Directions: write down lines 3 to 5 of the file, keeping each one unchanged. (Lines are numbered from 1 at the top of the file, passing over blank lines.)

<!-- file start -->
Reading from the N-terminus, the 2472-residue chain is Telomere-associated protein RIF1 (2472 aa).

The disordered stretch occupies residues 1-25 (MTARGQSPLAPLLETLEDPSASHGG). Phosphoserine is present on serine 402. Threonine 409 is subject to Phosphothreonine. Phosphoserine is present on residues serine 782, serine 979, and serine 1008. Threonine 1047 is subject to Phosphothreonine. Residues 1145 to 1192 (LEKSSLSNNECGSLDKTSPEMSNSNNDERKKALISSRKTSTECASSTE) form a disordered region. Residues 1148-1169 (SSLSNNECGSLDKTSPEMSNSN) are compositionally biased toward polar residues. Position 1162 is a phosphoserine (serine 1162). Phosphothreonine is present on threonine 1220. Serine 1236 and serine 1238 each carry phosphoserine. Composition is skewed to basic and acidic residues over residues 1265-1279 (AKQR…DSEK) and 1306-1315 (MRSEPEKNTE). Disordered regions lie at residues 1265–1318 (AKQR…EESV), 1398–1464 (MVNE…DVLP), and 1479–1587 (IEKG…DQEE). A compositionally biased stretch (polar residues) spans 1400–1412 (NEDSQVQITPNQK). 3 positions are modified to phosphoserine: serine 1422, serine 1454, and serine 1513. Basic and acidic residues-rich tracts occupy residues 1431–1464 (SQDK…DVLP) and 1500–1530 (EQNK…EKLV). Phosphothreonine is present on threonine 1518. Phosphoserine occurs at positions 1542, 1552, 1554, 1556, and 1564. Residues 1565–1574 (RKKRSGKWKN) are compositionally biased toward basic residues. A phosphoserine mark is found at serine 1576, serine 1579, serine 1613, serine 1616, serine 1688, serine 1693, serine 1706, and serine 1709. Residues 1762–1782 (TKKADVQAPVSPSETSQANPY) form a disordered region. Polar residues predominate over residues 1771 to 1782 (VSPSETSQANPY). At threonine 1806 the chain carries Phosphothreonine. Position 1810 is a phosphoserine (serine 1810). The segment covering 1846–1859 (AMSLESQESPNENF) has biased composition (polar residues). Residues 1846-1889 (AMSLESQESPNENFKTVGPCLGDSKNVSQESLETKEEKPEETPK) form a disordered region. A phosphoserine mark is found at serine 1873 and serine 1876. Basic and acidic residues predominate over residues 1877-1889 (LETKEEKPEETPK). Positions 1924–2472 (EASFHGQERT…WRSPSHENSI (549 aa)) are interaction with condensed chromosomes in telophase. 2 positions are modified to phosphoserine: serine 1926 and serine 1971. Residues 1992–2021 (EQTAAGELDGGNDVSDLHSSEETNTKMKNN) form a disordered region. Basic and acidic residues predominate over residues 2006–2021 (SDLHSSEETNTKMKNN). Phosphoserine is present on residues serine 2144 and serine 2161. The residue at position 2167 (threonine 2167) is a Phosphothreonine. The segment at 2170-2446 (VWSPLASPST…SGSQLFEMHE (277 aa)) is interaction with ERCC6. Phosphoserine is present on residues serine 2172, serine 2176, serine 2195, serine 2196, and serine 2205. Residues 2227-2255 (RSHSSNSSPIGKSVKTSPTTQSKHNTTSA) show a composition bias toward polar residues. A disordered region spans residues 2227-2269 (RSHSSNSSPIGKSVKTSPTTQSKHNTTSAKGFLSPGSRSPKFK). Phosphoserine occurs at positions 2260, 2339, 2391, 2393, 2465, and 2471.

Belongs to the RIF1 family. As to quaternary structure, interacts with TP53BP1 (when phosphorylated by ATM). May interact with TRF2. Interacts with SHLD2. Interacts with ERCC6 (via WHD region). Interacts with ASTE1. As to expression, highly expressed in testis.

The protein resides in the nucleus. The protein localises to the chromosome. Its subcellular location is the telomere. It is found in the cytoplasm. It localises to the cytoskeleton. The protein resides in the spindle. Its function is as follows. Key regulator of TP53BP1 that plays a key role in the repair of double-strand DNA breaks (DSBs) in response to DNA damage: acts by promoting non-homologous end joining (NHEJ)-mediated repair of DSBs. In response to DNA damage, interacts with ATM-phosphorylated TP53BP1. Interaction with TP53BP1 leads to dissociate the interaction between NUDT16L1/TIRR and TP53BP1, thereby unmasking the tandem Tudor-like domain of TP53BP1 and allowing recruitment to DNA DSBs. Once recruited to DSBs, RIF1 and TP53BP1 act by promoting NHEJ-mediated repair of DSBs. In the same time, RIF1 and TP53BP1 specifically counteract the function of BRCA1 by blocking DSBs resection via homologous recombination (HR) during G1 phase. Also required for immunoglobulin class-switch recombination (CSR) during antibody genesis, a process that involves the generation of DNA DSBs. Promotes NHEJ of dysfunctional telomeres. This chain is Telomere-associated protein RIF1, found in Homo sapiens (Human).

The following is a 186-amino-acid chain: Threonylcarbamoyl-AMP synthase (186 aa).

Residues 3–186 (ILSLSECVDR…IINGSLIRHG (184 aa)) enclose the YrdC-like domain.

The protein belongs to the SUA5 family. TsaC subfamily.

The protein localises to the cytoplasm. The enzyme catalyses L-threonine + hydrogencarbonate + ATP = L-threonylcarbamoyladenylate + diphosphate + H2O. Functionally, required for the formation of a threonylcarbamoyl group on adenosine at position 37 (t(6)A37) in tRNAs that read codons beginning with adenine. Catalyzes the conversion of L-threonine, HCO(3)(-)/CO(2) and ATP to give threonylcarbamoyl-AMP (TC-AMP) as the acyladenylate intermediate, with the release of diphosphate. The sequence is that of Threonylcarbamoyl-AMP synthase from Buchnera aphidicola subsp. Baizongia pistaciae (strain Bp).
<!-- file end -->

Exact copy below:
Belongs to the RIF1 family. As to quaternary structure, interacts with TP53BP1 (when phosphorylated by ATM). May interact with TRF2. Interacts with SHLD2. Interacts with ERCC6 (via WHD region). Interacts with ASTE1. As to expression, highly expressed in testis.

The protein resides in the nucleus. The protein localises to the chromosome. Its subcellular location is the telomere. It is found in the cytoplasm. It localises to the cytoskeleton. The protein resides in the spindle. Its function is as follows. Key regulator of TP53BP1 that plays a key role in the repair of double-strand DNA breaks (DSBs) in response to DNA damage: acts by promoting non-homologous end joining (NHEJ)-mediated repair of DSBs. In response to DNA damage, interacts with ATM-phosphorylated TP53BP1. Interaction with TP53BP1 leads to dissociate the interaction between NUDT16L1/TIRR and TP53BP1, thereby unmasking the tandem Tudor-like domain of TP53BP1 and allowing recruitment to DNA DSBs. Once recruited to DSBs, RIF1 and TP53BP1 act by promoting NHEJ-mediated repair of DSBs. In the same time, RIF1 and TP53BP1 specifically counteract the function of BRCA1 by blocking DSBs resection via homologous recombination (HR) during G1 phase. Also required for immunoglobulin class-switch recombination (CSR) during antibody genesis, a process that involves the generation of DNA DSBs. Promotes NHEJ of dysfunctional telomeres. This chain is Telomere-associated protein RIF1, found in Homo sapiens (Human).

The following is a 186-amino-acid chain: Threonylcarbamoyl-AMP synthase (186 aa).